Launch Excellence IV: a new launch environment and new challenges for success

The pharma launch environment has changed extensively over the last decade. Sarah Rickwood discusses the increased payer power and the move towards targeted product launches in this article, as well as how pharma can overcome the new challenges in order to launch successfully.

In the last decade, the pharmaceutical industry has seen extremely rapid changes in the environment for new launches. Understanding how the environment has changed and what this means for tomorrow’s launches is a vital launch preparation activity; launching products based on the success drivers of past launches guarantees under-performance, because it will be preparation for an environment that no longer exists.


Figure 1

Figure 1: the launch environment is changing rapidly in a multi-factorial fashion

One of the dominant environmental changes is the rise of payer power. Restrictions, like Health Technology Assessment (HTA), have spread across countries, as payers became the first-line decision makers on launch.

As payers have become more powerful, with more sophisticated tools at their disposal to manage the cost of new therapies, the environment has also changed in their favour. Thanks to peak small molecule genericisation, there are more off-patent, low cost therapies available in more therapy areas than ever before. The availability of effective low cost alternatives allows payers to manage both price and uptake of new launches into genericised areas.

Pharmaceutical companies have to find new ways to work in increasingly restrictive payer environments. This means ruthless focus on the demonstration of product value versus existing standard of care.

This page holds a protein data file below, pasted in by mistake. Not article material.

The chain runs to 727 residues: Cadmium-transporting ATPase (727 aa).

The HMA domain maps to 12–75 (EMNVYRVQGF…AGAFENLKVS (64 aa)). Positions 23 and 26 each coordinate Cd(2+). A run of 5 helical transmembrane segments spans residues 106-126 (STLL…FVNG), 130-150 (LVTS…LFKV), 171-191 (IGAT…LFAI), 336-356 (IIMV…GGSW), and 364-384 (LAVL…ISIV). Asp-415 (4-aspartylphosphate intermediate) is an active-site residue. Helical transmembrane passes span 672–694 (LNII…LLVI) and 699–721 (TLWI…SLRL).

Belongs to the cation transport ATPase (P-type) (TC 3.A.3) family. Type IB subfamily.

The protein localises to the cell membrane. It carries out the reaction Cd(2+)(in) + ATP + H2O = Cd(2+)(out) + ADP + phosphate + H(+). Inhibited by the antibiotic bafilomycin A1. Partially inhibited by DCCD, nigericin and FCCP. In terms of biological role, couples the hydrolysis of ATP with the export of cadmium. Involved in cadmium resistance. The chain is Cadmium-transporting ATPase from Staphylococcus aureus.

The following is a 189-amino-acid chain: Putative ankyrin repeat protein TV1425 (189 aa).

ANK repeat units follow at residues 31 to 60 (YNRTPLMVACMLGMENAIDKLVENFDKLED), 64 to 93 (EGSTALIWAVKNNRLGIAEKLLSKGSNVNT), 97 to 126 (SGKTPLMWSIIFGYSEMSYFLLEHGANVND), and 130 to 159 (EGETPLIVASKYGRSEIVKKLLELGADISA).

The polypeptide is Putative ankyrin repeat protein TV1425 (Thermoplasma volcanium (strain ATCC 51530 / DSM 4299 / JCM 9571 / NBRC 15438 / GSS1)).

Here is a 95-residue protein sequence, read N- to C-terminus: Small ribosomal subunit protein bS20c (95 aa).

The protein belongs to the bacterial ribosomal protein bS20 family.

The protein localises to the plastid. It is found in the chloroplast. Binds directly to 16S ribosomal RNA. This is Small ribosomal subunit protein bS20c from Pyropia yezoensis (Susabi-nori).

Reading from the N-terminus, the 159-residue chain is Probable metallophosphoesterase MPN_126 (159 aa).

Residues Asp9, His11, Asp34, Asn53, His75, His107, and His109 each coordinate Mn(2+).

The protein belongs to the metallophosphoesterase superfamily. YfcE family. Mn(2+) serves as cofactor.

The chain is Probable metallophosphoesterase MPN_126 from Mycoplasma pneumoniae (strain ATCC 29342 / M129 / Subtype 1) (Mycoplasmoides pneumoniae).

Where decision making power is largely or wholly in the hands of payers, the impact of traditional rep-based promotion becomes much less. Across countries, representatives are changing their role to be more cross functional, working across prescribers and payers to get launch access.

“Thanks to peak small molecule genericisation, there are more off-patent, low cost therapies available in more therapy areas than ever before.”

Also reducing impact of traditional promotion to prescribers is movement away from traditional information resources. Traditionally, the pharmaceutical representative was an important, if not primary, source of information on new launches for doctors. The rise of the internet and social media technologies mean that doctors (and patients) receive their information via other media.

One of the dominant themes in the global pharmaceutical market has been the rise of emerging markets. Our view is that two thirds of the entire global pharmaceutical market’s value growth will be from pharmerging markets, which will account for over one third of all global sales, by value, in 2017.1

As the centre of gravity for global growth tips to pharmerging markets, we might expect a similar trend for NCE launches. This has not been the case. We took NCEs first launched between 2004 and 2011, analysing 16 countries accounting for almost 80% of current global pharmaceutical market value, in launch years 1 and 5. Launches in pharmerging markets are frequently later than the US or Europe, therefore we normalized sales so that year 1 represented the first year sales in each country. We found that the six largest pharmerging markets accounted for just 3.5% of first year sales. By the fifth year, these pharmerging markets accounted for just 2.5% of the cumulative sales – less than any one of the major European countries or Japan, and far less than the US. NCE launches are still a mature markets play.

Figure 2
Figure 2: launch is still most often a mature markets play


Longer term, the under-contribution of the pharmerging markets to global NCE launch sales must be addressed. This will require careful selection of the right launches to prioritise in emerging markets, and close attention to affordability.

As the key primary care therapy areas genericise, the number of primary care excellent launches has reduced. Global value growth for protected products has moved decisively towards specialist products, with the sole major exception of type II diabetes. The focus of launch activity is increasingly specialist. Recent launches we identified as excellent reflect this switch to specialty.2 Of the 10 identified, only one, Januvia, is a conventionally primary care launch.

“Longer term, the under-contribution of the pharmerging markets to global NCE launch sales must be addressed.”